Not Just For Kids Anymore

Disney has long been regarded as the company that can cross age boundaries and will stay with their audiences for life. In some instances this is true. All ages can get value from Disneyworld. And the memories of those iconic Disney movies which shaped our childhood will stay with us forever. But how do you bring more mature audiences into the brand’s new offerings?

Cinderella 2015

Disney movies hold a special place in everyone’s lives. Whether you were of the Snow White and Dumbo generation, the Cinderella and Peter Pan generation, the Aladdin and Lion King generation or the youngest demographic who are currently watching Frozen and Big Hero 6, these movies are an iconic part of every childhood. And while those memories remain and encourage the occasional self-motivated nostalgia re-watching, Disney needs to constantly work on targeting these past generations and bring them back to the Disney magic in the wake of many other entertainment competitors.

This is achieved through a multitude of methods. There are the rather simplistic re-releases of classic films in their anniversary years with slightly more vivid colours. There are the holiday re-runs in the movies and on television. And there are the highly successful adaptations to the stage – such as The Lion King, The Little Mermaid, Beauty and the Beast and now Aladdin – which invite all generations back into the fold.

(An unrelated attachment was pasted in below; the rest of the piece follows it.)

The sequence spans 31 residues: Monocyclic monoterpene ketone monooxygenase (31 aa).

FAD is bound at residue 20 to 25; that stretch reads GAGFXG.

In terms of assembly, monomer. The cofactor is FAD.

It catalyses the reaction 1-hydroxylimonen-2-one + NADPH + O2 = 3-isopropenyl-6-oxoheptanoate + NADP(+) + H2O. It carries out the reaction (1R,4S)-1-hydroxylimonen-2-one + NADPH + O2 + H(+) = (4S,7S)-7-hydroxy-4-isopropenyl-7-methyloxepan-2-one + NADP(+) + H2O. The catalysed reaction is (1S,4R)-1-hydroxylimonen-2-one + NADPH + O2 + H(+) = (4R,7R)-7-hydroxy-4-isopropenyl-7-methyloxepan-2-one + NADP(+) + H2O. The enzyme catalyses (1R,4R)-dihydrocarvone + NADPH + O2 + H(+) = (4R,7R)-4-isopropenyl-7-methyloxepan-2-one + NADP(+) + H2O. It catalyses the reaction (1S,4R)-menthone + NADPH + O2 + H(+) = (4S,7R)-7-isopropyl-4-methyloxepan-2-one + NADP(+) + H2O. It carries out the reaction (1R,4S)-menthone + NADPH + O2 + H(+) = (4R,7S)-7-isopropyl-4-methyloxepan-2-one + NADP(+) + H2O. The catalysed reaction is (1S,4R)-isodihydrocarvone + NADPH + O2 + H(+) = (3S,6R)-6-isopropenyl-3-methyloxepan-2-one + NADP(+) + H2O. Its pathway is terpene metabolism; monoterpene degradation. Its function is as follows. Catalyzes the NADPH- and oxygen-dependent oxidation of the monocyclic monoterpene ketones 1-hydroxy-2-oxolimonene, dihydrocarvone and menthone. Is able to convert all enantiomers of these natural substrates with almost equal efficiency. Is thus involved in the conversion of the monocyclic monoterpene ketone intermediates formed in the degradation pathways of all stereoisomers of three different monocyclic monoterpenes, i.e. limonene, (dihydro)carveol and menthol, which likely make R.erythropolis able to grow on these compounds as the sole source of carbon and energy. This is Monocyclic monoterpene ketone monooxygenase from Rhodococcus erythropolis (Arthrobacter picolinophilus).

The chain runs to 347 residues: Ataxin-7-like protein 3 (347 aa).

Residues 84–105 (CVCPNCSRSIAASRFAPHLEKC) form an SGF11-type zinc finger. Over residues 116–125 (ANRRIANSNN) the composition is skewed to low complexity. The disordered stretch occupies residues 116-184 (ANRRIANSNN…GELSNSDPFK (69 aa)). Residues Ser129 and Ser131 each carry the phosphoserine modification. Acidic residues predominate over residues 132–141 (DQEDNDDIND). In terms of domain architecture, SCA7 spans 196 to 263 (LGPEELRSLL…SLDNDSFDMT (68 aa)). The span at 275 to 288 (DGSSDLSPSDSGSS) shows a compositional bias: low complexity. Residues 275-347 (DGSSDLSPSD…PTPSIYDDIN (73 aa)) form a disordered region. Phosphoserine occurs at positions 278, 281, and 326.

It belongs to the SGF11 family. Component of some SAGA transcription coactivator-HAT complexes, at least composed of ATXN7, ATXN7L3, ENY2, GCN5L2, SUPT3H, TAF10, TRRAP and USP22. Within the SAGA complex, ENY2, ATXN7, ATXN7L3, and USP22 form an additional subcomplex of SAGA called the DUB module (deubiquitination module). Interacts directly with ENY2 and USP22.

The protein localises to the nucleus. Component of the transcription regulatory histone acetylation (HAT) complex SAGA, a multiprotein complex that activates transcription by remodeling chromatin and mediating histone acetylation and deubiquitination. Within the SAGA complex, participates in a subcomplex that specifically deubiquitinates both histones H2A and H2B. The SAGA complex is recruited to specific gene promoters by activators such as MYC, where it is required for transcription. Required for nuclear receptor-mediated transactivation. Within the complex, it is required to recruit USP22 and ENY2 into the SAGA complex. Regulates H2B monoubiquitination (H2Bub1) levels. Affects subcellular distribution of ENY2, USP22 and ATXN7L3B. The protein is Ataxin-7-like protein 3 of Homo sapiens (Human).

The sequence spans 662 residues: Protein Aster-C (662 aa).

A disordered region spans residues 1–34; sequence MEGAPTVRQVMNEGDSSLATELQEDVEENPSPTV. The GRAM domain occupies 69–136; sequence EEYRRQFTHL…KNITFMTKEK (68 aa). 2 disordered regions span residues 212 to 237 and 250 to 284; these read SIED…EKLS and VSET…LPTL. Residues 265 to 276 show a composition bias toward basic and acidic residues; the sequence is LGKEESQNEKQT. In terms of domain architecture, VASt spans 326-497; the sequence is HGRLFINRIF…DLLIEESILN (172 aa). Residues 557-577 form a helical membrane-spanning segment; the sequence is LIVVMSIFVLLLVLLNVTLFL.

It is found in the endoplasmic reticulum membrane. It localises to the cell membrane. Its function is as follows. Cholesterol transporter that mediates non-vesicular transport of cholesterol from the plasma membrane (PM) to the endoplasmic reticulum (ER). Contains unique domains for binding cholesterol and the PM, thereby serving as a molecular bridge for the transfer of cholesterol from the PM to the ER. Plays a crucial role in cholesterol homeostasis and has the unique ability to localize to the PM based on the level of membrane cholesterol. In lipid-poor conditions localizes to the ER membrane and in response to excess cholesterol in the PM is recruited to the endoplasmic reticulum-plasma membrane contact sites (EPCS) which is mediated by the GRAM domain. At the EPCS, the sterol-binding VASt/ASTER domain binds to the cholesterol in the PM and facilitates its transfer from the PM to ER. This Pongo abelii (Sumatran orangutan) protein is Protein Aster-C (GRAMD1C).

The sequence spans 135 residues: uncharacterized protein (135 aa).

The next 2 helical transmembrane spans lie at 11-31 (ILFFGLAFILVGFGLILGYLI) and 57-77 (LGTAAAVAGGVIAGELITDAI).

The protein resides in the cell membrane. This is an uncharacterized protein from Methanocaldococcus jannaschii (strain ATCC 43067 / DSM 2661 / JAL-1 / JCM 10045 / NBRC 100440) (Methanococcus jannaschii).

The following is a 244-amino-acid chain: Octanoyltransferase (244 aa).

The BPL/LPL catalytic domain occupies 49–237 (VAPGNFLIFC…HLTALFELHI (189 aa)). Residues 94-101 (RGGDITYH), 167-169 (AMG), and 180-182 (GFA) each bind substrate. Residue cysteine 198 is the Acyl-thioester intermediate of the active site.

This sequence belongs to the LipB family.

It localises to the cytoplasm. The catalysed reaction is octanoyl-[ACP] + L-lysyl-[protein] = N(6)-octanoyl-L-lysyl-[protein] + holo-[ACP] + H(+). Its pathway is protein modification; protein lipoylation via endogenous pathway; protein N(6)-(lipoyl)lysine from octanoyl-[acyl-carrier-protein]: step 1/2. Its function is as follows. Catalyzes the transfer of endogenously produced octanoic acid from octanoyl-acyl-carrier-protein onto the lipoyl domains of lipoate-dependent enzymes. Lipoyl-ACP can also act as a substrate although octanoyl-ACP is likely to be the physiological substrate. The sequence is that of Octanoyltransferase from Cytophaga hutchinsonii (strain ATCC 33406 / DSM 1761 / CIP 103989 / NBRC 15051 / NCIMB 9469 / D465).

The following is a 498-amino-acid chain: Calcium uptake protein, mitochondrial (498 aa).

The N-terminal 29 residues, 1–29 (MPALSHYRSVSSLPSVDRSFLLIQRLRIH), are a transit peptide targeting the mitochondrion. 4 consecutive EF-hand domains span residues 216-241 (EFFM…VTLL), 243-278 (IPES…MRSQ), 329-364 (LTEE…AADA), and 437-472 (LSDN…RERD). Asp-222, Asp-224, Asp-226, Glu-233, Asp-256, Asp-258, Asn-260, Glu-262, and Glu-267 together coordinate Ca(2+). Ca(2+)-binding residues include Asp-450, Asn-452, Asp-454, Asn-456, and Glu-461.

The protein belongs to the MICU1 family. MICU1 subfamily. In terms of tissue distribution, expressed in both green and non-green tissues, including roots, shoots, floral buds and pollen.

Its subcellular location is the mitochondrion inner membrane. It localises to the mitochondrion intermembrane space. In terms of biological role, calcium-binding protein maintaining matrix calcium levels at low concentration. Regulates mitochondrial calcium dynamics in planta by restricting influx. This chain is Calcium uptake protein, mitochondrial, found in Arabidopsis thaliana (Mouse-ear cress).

Now Disney is adding another string to their bow and branching out into slightly more mature entertainment. (Because there are only so many years that you can get away with watching cartoon movies!)

Cinderella has reappeared in cinemas recently but there is one major difference . . . it is live action. Rather than the animated cartoons telling the story, Disney has invited a whole cast of actors and celebrities to embody the iconic animations and bring them to life in a new form. Starring Helena Bonham Carter and Cate Blanchett among a whole host of talented performers, Cinderella is fighting back into the consciousness of older audiences who grew up with the original animated fairy tale by providing an accessible entry point back into the brand.

This initiative perfectly suits the needs to Disney’s older audience. It takes the original movies that they would love to watch over and over again and removes the stigma of seeing a children’s movie at the cinema. But at the same time it doesn’t exclude children from that equation because the story is still equally accessible to these younger audiences.

Sounds like a win-win to me. And Disney is certainly aware of the limitless possibilities and audience expansion from complementing their offer with some live action products. Into the Woods was a great box office success last year. Cinderella has already grossed over $250 million across the world. And there are already plans in place for a modernised Beauty and the Beast starring Emma Watson and a whole galaxy of stars.

Taking away the cartoon element, Disney has managed to bring back audiences who already had strong nostalgic feelings for their products but didn’t have an opportunity to engage. There is a reason why they are arguably the most successful entertainment brand around!